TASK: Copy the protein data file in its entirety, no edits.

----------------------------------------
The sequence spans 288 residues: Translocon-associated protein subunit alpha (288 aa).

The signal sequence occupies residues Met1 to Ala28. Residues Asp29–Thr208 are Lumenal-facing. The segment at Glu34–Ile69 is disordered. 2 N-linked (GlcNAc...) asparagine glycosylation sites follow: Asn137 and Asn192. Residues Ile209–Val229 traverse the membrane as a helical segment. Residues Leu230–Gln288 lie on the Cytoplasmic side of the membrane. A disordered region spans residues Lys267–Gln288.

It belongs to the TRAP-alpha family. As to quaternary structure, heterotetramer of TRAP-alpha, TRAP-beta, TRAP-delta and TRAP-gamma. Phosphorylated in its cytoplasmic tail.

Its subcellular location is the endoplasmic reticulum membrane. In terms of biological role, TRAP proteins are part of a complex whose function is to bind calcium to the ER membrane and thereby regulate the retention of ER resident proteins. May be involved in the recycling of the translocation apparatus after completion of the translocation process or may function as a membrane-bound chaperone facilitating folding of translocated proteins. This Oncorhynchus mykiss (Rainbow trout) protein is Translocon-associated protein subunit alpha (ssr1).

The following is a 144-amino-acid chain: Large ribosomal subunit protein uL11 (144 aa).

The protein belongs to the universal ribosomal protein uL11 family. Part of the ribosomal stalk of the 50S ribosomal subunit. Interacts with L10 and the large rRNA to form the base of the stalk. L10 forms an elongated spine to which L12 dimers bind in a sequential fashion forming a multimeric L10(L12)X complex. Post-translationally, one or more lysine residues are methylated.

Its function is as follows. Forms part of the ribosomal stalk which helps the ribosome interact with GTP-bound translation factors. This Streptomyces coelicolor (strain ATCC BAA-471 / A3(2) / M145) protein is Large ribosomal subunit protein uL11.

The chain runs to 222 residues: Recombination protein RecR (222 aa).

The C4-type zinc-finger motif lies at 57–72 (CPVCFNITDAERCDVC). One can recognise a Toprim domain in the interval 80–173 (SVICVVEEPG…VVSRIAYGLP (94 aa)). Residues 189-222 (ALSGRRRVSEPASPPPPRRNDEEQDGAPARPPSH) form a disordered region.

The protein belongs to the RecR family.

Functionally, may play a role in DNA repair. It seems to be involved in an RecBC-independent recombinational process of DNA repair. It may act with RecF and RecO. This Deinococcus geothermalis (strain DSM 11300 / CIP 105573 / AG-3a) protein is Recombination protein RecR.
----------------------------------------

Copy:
The sequence spans 288 residues: Translocon-associated protein subunit alpha (288 aa).

The signal sequence occupies residues Met1 to Ala28. Residues Asp29–Thr208 are Lumenal-facing. The segment at Glu34–Ile69 is disordered. 2 N-linked (GlcNAc...) asparagine glycosylation sites follow: Asn137 and Asn192. Residues Ile209–Val229 traverse the membrane as a helical segment. Residues Leu230–Gln288 lie on the Cytoplasmic side of the membrane. A disordered region spans residues Lys267–Gln288.

It belongs to the TRAP-alpha family. As to quaternary structure, heterotetramer of TRAP-alpha, TRAP-beta, TRAP-delta and TRAP-gamma. Phosphorylated in its cytoplasmic tail.

Its subcellular location is the endoplasmic reticulum membrane. In terms of biological role, TRAP proteins are part of a complex whose function is to bind calcium to the ER membrane and thereby regulate the retention of ER resident proteins. May be involved in the recycling of the translocation apparatus after completion of the translocation process or may function as a membrane-bound chaperone facilitating folding of translocated proteins. This Oncorhynchus mykiss (Rainbow trout) protein is Translocon-associated protein subunit alpha (ssr1).

The following is a 144-amino-acid chain: Large ribosomal subunit protein uL11 (144 aa).

The protein belongs to the universal ribosomal protein uL11 family. Part of the ribosomal stalk of the 50S ribosomal subunit. Interacts with L10 and the large rRNA to form the base of the stalk. L10 forms an elongated spine to which L12 dimers bind in a sequential fashion forming a multimeric L10(L12)X complex. Post-translationally, one or more lysine residues are methylated.

Its function is as follows. Forms part of the ribosomal stalk which helps the ribosome interact with GTP-bound translation factors. This Streptomyces coelicolor (strain ATCC BAA-471 / A3(2) / M145) protein is Large ribosomal subunit protein uL11.

The chain runs to 222 residues: Recombination protein RecR (222 aa).

The C4-type zinc-finger motif lies at 57–72 (CPVCFNITDAERCDVC). One can recognise a Toprim domain in the interval 80–173 (SVICVVEEPG…VVSRIAYGLP (94 aa)). Residues 189-222 (ALSGRRRVSEPASPPPPRRNDEEQDGAPARPPSH) form a disordered region.

The protein belongs to the RecR family.

Functionally, may play a role in DNA repair. It seems to be involved in an RecBC-independent recombinational process of DNA repair. It may act with RecF and RecO. This Deinococcus geothermalis (strain DSM 11300 / CIP 105573 / AG-3a) protein is Recombination protein RecR.